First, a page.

According to report, the proposal—denied by Pentagon spokesman—worries European NATO allies
The Pentagon is evaluating the costs of transferring or withdrawing troops from Germany, where the United States has its biggest contingent outside the country, The Washington Post reported on Friday.
President Donald Trump has already discussed the proposal, which has worried European NATO allies, with military officials. Among the options under consideration are repatriating a large contingent of the approximately 35,000 active duty troops, or a full or partial move of the military personnel from Germany to Poland, according to the Post.
Citing anonymous sources, the newspaper stressed that the study was only an internal examination of options at this stage.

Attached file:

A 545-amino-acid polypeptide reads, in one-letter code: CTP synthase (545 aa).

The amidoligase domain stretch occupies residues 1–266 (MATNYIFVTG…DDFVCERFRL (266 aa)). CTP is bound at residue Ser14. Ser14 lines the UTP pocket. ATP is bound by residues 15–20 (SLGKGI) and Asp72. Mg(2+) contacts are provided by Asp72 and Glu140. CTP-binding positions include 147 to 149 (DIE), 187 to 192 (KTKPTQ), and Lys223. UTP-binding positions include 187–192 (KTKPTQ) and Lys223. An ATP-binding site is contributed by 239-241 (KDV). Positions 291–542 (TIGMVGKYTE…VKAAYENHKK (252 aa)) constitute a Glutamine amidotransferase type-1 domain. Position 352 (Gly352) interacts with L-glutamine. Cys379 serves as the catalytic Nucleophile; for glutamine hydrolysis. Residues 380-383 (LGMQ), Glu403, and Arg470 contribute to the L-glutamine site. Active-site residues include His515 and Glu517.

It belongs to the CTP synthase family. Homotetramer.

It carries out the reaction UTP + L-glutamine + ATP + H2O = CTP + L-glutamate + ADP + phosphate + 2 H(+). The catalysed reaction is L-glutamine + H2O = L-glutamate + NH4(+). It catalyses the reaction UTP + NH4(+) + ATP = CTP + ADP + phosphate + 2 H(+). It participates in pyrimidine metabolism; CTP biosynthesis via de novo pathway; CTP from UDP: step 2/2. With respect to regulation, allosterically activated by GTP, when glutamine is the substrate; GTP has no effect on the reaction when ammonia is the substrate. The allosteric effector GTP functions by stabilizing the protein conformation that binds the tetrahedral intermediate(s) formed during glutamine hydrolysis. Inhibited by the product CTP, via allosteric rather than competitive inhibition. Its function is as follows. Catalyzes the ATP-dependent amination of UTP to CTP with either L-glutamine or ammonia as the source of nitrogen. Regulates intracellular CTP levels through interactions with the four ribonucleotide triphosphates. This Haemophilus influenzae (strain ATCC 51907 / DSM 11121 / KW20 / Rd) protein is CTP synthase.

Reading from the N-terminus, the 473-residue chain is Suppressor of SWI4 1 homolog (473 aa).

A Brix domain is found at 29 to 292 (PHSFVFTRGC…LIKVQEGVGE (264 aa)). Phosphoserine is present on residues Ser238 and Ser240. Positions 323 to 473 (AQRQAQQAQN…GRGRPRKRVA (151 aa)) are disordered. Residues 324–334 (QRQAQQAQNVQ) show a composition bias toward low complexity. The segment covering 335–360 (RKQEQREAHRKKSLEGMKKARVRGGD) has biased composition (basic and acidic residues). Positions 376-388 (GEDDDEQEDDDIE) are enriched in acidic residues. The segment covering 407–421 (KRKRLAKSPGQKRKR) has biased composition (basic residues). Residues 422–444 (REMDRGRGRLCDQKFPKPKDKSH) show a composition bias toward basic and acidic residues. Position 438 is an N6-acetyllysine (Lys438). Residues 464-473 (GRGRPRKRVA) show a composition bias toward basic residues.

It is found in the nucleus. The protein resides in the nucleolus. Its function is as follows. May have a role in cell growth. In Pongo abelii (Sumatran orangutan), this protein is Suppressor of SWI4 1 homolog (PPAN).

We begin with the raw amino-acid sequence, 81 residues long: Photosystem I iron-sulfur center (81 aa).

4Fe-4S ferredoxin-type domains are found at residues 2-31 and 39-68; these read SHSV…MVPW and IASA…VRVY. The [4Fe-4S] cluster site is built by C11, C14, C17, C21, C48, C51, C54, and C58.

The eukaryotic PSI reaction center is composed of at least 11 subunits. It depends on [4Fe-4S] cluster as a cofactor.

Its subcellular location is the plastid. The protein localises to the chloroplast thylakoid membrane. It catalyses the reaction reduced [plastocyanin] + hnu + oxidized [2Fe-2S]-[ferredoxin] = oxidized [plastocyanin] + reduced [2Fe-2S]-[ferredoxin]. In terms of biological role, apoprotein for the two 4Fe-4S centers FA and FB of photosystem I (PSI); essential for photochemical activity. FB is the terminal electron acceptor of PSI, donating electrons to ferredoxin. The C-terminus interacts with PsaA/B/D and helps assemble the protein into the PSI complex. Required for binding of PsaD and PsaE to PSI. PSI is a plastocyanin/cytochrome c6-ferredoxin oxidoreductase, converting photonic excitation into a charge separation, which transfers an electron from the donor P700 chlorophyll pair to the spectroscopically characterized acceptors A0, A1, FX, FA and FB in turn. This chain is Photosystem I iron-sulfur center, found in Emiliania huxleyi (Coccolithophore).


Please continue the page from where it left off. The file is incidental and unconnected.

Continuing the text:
A White House National Security Council spokesman denied any such analysis. Pentagon spokesman Eric Pahon also denied any plans for a withdrawal. “The Pentagon regularly reviews force posture and performs cost-benefit analyses,” he said in a statement. “This is nothing new. Germany is host to the largest U.S. force presence in Europe—we remain deeply rooted in the common values and strong relationships between our countries. We remain fully committed to our NATO ally and the NATO alliance.”
The U.S. president is due to attend the transatlantic group’s summit in Brussels on July 11-12, when he is sure to pressure allies to spend at least two percent of their GDP on defense, in accordance with a target NATO members agreed to reach by 2024.
Germany, which has had tense ties with the U.S. in recent months, has already indicated it will be unable to meet that goal. Poland, however, has met the target.
Trump insists that Washington is shouldering too much of the group’s financial burden. U.S. troops have been stationed in Germany since World War II, and the presence there serves as a base for U.S. operations in Africa and the Middle East.